Start thinking about spring bulbs

North Country Gardening

Now, that it is October, it is time to plan ahead for the spring. I know that can be hard to do — I sometimes have difficulty planning a day ahead of time! But, if you want spring color from bulbs, now is the time to plant. Since spring bulbs are a welcome sight in the garden after a long winter, it worth the planning and work.

Planting bulbs now is literally like planting a little piece of spring. A bulb is almost like an egg. An embryonic plant complete with leaves, stems, and flowers is locked inside the bulb just waiting to grow just like a chick in an egg Everything that plant needs to grow and flower in the spring is inside the bulb.

Technically that bulb will most likely flower no matter where you plant it, but if you want beautiful flowers for years to come, some planing is necessary. Start by selecting bulbs that are large, firm, and healthy looking. Once you have the bulbs, all that’s left is proper placement and planting.

Choose a site where the bulbs will receive good sunlight during spring - 10 to 12 hours of direct sun a day is perfect. Also choose a spot with good drainage or the bulbs may rot. Amend poorly drained, heavy soils with organic matter to improve tilth, nutrients, and drainage.

The ideal planting depth depends on the size of the bulb. The general rule is to plant three times as deep as the bulb is wide. That means about 4 to 6 inches deep for small bulbs like snowdrops, crocuses, and scillas, and about 8 inches deep for large bulbs like hybrid tulips, daffodils, and hyacinths. You can follow the recommended spacing on the packages or place them closer together for a bigger impact.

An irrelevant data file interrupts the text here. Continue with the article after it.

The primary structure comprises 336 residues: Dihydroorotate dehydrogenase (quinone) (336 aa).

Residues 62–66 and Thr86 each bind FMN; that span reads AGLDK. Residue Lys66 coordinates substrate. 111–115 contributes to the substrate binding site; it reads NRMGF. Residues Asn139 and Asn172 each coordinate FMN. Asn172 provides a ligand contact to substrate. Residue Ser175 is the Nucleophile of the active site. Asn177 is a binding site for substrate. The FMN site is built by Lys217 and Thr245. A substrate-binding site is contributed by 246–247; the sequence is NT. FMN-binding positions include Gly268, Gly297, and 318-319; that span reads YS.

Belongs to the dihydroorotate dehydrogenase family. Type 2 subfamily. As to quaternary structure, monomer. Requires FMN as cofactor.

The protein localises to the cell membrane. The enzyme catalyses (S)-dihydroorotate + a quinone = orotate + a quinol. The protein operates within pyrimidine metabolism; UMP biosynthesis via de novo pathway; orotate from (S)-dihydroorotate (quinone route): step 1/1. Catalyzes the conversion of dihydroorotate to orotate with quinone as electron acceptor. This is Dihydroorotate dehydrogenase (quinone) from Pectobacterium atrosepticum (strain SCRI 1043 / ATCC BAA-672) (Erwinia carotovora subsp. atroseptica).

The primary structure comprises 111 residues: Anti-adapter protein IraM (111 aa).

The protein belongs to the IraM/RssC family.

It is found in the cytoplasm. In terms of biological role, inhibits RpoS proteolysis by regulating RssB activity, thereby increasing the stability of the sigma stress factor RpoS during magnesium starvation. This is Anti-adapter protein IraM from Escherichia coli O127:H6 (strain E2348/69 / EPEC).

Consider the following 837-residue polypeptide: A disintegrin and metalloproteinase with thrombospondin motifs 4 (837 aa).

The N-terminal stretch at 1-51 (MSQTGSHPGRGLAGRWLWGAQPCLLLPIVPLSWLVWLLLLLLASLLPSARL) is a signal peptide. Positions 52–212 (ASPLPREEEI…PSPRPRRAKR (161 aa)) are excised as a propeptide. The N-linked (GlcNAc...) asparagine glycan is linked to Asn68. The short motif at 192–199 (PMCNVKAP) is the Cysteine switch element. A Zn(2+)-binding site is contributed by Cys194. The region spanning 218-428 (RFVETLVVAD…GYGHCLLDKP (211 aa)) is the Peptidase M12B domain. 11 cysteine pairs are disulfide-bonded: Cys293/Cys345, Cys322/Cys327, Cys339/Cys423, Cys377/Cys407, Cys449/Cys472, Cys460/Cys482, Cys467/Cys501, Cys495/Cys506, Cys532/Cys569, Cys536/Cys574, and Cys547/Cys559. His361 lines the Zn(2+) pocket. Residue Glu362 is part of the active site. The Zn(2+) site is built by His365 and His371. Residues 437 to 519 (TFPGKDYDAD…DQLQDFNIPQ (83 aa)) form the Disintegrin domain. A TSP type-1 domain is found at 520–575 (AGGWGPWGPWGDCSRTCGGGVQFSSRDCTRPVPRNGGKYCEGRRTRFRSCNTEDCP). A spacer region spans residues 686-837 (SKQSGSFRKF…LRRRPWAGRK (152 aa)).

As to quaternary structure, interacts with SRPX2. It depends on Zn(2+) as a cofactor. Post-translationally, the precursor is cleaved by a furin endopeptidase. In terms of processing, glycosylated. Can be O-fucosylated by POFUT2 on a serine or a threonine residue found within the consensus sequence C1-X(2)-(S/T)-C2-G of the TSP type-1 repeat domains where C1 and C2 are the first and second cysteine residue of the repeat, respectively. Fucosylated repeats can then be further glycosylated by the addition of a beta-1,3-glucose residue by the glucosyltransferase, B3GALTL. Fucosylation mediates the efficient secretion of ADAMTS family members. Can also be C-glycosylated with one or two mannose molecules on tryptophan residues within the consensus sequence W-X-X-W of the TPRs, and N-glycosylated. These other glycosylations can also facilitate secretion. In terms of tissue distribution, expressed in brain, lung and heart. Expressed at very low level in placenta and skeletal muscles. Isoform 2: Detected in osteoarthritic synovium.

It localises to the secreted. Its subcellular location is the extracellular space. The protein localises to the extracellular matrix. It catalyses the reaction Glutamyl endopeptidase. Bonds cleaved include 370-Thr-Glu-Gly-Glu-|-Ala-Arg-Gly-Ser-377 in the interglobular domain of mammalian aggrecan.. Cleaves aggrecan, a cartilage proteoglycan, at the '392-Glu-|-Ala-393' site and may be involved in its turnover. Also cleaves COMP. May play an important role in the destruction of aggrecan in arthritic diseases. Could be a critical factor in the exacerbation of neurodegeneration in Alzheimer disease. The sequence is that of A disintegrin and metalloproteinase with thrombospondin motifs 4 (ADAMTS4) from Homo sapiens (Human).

Planted en masse, the exuberant colors of spring bulbs make a grand statement. Because more is better, the shovel is my preferred planting tool. Once they are planted, the gardener’s work is done. The bulbs develop throughout winter, and with no assistance from us, start sprouting in early spring. All that’s left for the gardener to do is admire the flowers and cut a few for vases. Start planning and selecting now for a spectacular spring.

Anne Lenox Barlow is a professional horticulturist who enjoys gardening with her family in Plattsburgh. She also chronicles her gardening experiences at her blog www.northcountrygarden.wordpress.com. She can be reached at a.lenox.barlow@gmail.com.

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